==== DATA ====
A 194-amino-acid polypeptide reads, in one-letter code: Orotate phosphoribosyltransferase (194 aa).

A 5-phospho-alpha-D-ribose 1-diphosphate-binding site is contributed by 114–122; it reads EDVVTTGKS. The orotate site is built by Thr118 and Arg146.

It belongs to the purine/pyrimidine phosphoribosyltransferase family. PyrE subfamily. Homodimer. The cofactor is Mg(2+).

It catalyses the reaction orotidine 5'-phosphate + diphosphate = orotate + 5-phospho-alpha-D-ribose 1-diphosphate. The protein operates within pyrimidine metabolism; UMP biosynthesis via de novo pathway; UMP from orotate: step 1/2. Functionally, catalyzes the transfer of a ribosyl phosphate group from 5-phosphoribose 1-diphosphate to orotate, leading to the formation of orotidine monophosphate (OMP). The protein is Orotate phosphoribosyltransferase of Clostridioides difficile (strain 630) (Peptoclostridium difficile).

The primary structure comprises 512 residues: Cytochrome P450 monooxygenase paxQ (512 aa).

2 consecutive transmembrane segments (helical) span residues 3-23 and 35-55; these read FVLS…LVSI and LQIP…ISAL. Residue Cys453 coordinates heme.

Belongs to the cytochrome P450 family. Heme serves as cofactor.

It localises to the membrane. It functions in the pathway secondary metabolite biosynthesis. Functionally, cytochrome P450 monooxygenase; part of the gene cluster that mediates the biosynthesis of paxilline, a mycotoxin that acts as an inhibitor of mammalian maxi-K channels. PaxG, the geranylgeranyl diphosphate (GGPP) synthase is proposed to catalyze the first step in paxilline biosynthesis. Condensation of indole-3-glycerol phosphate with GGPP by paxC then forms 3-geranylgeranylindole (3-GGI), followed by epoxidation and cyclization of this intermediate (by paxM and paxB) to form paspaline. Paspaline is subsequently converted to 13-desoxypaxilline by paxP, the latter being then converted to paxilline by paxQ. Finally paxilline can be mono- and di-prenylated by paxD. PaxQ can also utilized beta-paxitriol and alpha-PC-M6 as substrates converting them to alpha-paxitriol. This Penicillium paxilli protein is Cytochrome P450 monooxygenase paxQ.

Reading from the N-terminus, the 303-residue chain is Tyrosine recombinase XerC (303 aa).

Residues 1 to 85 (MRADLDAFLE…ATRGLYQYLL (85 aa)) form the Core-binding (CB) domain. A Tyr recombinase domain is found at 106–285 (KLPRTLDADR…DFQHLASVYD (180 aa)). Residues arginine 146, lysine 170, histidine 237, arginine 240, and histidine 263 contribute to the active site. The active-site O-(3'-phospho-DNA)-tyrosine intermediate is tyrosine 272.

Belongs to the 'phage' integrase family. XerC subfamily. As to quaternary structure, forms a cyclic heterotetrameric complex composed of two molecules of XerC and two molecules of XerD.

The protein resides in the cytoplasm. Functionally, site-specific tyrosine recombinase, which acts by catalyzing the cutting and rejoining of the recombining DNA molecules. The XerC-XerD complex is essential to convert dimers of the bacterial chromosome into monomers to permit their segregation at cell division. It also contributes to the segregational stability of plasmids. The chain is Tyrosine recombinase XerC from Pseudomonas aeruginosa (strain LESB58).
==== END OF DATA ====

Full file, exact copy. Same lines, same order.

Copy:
A 194-amino-acid polypeptide reads, in one-letter code: Orotate phosphoribosyltransferase (194 aa).

A 5-phospho-alpha-D-ribose 1-diphosphate-binding site is contributed by 114–122; it reads EDVVTTGKS. The orotate site is built by Thr118 and Arg146.

It belongs to the purine/pyrimidine phosphoribosyltransferase family. PyrE subfamily. Homodimer. The cofactor is Mg(2+).

It catalyses the reaction orotidine 5'-phosphate + diphosphate = orotate + 5-phospho-alpha-D-ribose 1-diphosphate. The protein operates within pyrimidine metabolism; UMP biosynthesis via de novo pathway; UMP from orotate: step 1/2. Functionally, catalyzes the transfer of a ribosyl phosphate group from 5-phosphoribose 1-diphosphate to orotate, leading to the formation of orotidine monophosphate (OMP). The protein is Orotate phosphoribosyltransferase of Clostridioides difficile (strain 630) (Peptoclostridium difficile).

The primary structure comprises 512 residues: Cytochrome P450 monooxygenase paxQ (512 aa).

2 consecutive transmembrane segments (helical) span residues 3-23 and 35-55; these read FVLS…LVSI and LQIP…ISAL. Residue Cys453 coordinates heme.

Belongs to the cytochrome P450 family. Heme serves as cofactor.

It localises to the membrane. It functions in the pathway secondary metabolite biosynthesis. Functionally, cytochrome P450 monooxygenase; part of the gene cluster that mediates the biosynthesis of paxilline, a mycotoxin that acts as an inhibitor of mammalian maxi-K channels. PaxG, the geranylgeranyl diphosphate (GGPP) synthase is proposed to catalyze the first step in paxilline biosynthesis. Condensation of indole-3-glycerol phosphate with GGPP by paxC then forms 3-geranylgeranylindole (3-GGI), followed by epoxidation and cyclization of this intermediate (by paxM and paxB) to form paspaline. Paspaline is subsequently converted to 13-desoxypaxilline by paxP, the latter being then converted to paxilline by paxQ. Finally paxilline can be mono- and di-prenylated by paxD. PaxQ can also utilized beta-paxitriol and alpha-PC-M6 as substrates converting them to alpha-paxitriol. This Penicillium paxilli protein is Cytochrome P450 monooxygenase paxQ.

Reading from the N-terminus, the 303-residue chain is Tyrosine recombinase XerC (303 aa).

Residues 1 to 85 (MRADLDAFLE…ATRGLYQYLL (85 aa)) form the Core-binding (CB) domain. A Tyr recombinase domain is found at 106–285 (KLPRTLDADR…DFQHLASVYD (180 aa)). Residues arginine 146, lysine 170, histidine 237, arginine 240, and histidine 263 contribute to the active site. The active-site O-(3'-phospho-DNA)-tyrosine intermediate is tyrosine 272.

Belongs to the 'phage' integrase family. XerC subfamily. As to quaternary structure, forms a cyclic heterotetrameric complex composed of two molecules of XerC and two molecules of XerD.

The protein resides in the cytoplasm. Functionally, site-specific tyrosine recombinase, which acts by catalyzing the cutting and rejoining of the recombining DNA molecules. The XerC-XerD complex is essential to convert dimers of the bacterial chromosome into monomers to permit their segregation at cell division. It also contributes to the segregational stability of plasmids. The chain is Tyrosine recombinase XerC from Pseudomonas aeruginosa (strain LESB58).